In this you rejoice, although now for a little while you may have to suffer through various trials, so that the genuineness of your faith, more precious than gold that is perishable even though tested by fire, may PROVE to be for praise, glory, and honor at the revelation of Jesus Christ.
—1 Peter 1:6-7

The reality of the cross should not surprise any one of us as followers of Christ.  Our Lord was betrayed by the very ones He trusted and loved; when we experience betrayal, we do well to remember that.  Christ was rejected.  Often.  We need not be surprised when we are not accepted or loved by the people around us.  The experience of the cross is not a sign that something has gone wrong in our spiritual journey with Christ.  In fact, He assured us that it would be a reality for us, even as it was with Him (see Luke 9:23 and Luke 14:27).  St. Peter reminds us, as well: 

Although now for a little while you may have to suffer through various trials, so that the genuineness of your faith . . . may PROVE to be for praise, glory, and honor at the revelation of Jesus Christ.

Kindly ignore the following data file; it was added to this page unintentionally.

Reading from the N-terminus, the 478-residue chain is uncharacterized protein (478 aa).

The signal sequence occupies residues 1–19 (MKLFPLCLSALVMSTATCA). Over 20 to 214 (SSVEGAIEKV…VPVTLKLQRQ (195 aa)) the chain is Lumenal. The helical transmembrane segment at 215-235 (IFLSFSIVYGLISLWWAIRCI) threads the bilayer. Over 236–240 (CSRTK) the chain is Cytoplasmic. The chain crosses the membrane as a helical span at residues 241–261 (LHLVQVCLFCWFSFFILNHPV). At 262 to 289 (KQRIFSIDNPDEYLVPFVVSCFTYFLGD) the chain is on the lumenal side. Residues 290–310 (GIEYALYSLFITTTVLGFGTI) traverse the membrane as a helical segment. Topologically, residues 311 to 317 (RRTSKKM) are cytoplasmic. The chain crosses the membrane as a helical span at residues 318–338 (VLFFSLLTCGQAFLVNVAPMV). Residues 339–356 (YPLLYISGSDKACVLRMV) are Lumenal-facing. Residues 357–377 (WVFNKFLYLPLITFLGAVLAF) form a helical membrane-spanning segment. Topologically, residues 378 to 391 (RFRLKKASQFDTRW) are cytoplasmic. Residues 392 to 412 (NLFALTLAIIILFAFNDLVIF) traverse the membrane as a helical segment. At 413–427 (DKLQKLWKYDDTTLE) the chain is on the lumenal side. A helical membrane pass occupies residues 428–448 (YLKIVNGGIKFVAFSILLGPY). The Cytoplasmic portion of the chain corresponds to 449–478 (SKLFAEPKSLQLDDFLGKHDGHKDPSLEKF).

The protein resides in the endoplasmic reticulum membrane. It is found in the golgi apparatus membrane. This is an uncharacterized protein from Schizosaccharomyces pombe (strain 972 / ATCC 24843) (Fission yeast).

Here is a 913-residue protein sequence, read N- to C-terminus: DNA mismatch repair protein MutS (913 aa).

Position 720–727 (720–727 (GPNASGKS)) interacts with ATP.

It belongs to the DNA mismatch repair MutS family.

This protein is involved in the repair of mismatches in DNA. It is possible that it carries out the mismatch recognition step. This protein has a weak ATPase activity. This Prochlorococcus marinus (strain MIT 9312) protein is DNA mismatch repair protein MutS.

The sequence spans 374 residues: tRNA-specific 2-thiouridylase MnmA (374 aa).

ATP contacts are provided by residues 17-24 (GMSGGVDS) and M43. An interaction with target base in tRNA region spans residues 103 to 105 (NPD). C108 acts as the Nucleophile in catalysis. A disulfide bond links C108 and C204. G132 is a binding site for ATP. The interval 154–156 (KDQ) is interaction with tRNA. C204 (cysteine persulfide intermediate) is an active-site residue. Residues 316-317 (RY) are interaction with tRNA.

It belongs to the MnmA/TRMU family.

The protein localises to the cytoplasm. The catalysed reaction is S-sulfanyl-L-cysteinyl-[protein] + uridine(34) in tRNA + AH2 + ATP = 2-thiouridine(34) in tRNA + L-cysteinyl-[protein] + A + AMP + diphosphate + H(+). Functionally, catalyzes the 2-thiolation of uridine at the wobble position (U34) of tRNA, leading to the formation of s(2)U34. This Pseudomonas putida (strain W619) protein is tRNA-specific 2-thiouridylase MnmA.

The image of the Divine Mercy that Jesus entrusted to St. Faustina is marked by the powerful phrase: “Jesus, I Trust in You.”  That is faith.  When we experience betrayal, rejection, suffering, sorrow, we entrust ourselves to Jesus Christ.  We make an act of faith and commit ourselves to following Him, even and especially when the road is dark and there seems like there is little hope.  We place our hope in the promises of God, and not the shaky foundations of useless promises abundant in our culture today.  Our love for God is proven in the fires of adversity, but it is a love that flows from His own generous cross and the Divine Mercy that first captivated us.  “We love, because he first loved us” (1 John 4:19), and that love is constant.

Friends in Christ, the question of God’s existence and whether or not He loves us has already been answered definitively by Jesus Christ.  God proves his love for us in that while we were still sinners Christ died for us.  But the question that remains for us to answer in this coming week is whether or not we will love Him, whether or not we will place our trust in His mercy.  Are you and I willing to answer, “Yes,” to that question?  Prove it.